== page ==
Is it not time to stop harassing the baby boomer generation?
I’m thinking of starting a movement to stop the increasing persecution of the baby boomer generation.
You see, I believe this government has not only lost the way of itself in so many things it is also very anxious to get on the right side of the younger generation which appears to imagine that my generation has never had it so good and we should, God forbid, start paying our way more.
My anxiety levels in this subject increased this week when I read that no less a body than the Royal College of Psychiatrists is advising the government that the over-60s need to cut their consumption of alcohol to 11 units a week. One of the authors of the report Dr Tony Rao says that while young people are decreasing their use of alcohol and drugs (you could fool me on that one) which leaves older people fast becoming the highest risk group.
More serious to me since I’m not a big drinker, is the idea from the Resolution Foundation think tank (the sort of organisation the Government takes notice of) is that baby boomers ‘‘will have to reach into their own pockets’’ (it’s executive chairman David Willetts is a baby boomer, obviously a much richer one than myself) and fork out more for public services. The age of tax cuts, he says, is over.
No doubt he has in mind that tiny amount extra we baby boomers get in our state pension every year (allied to inflation which, of course, has been rock bottom for years while prices for just about everything continue to soar).
Then there’s the fuel allowance for the winter and the free TV licence for the very elderly.
Those extras all add up to a pittance of course but baby boomers are a thrifty lot – I include myself in that – though owning a dog and two cats is not cheap. I regard them as my primary indulgence.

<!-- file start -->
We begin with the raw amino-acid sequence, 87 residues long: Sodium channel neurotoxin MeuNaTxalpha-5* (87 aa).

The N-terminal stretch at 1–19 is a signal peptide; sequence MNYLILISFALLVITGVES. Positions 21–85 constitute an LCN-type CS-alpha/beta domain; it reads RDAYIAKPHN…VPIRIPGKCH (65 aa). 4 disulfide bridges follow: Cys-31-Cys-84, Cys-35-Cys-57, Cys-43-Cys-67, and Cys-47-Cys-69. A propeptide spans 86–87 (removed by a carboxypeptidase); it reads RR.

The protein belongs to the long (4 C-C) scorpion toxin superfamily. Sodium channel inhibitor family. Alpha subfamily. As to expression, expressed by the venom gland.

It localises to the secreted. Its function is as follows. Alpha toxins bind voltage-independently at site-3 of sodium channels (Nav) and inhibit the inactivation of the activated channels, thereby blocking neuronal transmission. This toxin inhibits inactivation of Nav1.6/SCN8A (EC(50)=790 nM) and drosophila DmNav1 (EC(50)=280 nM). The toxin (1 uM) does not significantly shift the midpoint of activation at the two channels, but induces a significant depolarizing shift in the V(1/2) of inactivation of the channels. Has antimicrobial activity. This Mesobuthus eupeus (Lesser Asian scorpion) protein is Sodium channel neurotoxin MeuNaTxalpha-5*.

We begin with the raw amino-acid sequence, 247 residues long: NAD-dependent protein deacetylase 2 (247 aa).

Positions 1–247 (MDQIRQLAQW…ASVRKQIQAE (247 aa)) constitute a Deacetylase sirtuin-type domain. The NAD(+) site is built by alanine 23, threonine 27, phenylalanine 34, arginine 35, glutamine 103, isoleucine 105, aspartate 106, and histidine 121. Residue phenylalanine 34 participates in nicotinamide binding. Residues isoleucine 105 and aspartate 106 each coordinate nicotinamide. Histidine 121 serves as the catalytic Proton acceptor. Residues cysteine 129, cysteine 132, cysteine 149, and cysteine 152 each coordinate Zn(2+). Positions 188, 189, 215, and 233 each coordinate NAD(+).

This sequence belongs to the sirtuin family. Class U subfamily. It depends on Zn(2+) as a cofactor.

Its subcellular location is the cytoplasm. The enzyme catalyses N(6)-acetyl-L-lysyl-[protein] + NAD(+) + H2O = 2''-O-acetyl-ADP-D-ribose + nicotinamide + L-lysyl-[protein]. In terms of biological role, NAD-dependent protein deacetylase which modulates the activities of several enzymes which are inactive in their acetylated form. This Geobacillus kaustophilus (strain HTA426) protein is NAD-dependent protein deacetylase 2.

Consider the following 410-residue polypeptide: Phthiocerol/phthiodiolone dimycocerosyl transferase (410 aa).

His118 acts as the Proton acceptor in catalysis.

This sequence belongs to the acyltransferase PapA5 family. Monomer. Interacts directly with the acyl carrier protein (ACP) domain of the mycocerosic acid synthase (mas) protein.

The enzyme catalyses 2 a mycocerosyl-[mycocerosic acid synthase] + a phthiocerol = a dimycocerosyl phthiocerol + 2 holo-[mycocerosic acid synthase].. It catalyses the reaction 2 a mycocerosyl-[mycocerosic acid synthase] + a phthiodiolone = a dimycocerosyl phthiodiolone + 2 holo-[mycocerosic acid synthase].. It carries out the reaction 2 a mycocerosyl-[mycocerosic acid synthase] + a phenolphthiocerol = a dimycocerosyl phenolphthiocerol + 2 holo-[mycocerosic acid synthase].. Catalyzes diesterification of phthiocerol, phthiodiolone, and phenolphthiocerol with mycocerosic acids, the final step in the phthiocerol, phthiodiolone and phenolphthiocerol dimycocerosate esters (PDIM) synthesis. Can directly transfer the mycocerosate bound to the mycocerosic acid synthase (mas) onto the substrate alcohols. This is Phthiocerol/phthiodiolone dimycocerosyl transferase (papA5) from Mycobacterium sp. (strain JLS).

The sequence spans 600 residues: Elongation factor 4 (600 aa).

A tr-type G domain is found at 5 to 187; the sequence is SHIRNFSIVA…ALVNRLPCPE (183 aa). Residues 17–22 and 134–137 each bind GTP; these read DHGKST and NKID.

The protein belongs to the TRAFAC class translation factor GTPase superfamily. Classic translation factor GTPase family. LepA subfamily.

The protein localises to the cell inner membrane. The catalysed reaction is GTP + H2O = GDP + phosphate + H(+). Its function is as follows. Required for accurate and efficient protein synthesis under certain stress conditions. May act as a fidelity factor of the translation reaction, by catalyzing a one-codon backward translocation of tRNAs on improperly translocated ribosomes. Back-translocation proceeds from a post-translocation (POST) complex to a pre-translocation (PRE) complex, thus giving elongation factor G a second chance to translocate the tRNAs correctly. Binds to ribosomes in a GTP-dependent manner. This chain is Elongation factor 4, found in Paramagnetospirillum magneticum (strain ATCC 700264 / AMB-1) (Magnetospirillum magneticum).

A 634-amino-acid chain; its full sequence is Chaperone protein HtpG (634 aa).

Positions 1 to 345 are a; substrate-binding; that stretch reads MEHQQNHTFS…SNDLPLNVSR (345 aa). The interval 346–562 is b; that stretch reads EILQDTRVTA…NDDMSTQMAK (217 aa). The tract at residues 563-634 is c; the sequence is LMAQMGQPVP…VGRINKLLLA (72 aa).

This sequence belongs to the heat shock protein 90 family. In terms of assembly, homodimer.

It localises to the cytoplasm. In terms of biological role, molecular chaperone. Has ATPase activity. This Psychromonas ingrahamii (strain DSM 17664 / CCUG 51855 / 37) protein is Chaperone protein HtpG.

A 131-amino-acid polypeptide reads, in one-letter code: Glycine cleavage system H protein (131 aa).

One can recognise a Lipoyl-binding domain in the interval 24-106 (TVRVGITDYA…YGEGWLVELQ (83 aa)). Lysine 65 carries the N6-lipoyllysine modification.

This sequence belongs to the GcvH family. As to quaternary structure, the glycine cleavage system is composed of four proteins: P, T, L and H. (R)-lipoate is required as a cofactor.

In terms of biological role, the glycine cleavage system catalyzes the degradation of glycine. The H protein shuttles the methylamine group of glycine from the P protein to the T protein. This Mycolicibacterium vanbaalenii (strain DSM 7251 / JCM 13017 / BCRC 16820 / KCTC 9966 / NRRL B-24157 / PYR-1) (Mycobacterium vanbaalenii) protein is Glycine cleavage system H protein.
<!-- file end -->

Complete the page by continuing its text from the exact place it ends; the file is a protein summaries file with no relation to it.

I can’t really compare my salary when I was 20 to the salary of a 20 year old Millennial (today’s generation) but I do know I couldn’t have afforded the fashion wardrobe then that the young enjoy today.
Nor was I able to sun myself on a Costa holiday every year, nor indeed have massive birthday parties where I would have been escorted to the venue in a big flashy limousine with a bottle of champagne to help me on my way.
I remember my hen party consisting of my mum, my sister and brother all anxiously awaiting a call from Australia from the sister whose birthday date I had chosen for my wedding day.
Himself arrived but was sent away well before midnight so I could get an early night.
Today, anytime I board a flight to Europe, there’s sure to be a pre-wedding party of girls on board, in fancy dress, all set to blow umpteen euros on a good time. Good luck to them. I think my wedding cost all of £400, which would be about £2,000 today.
A bride-to-be, now, would spend that on the dress alone never mind the rest.
I suspect it’s all down to comparisons. The millennials look at today’s baby boomers with their mortgage-free homes and imagine that we got it all so cheaply. We didn’t.
I remember mortgage rates of up to 17 per cent, being out on strike for six weeks with no salary, and childcare costs which werw almost as expensive for me then as they are for today’s families who seem to think they shouldn’t be working just to pay for childcare.
That’s exactly what I did for a long time knowing it wouldn’t go on forever. The children of baby boomers were able to go to university without it costing today’s £9,000 a year on average, but it was still expensive.
The computer age was emerging and it was costing £2,000 for a computer which today would be just a fraction of that.
How would any government propose taxing my generation at a higher level? We have paid our dues and more. We are not defenceless exactly unless they decide to remove our right to vote as well. It’s enough to drive us all to drink.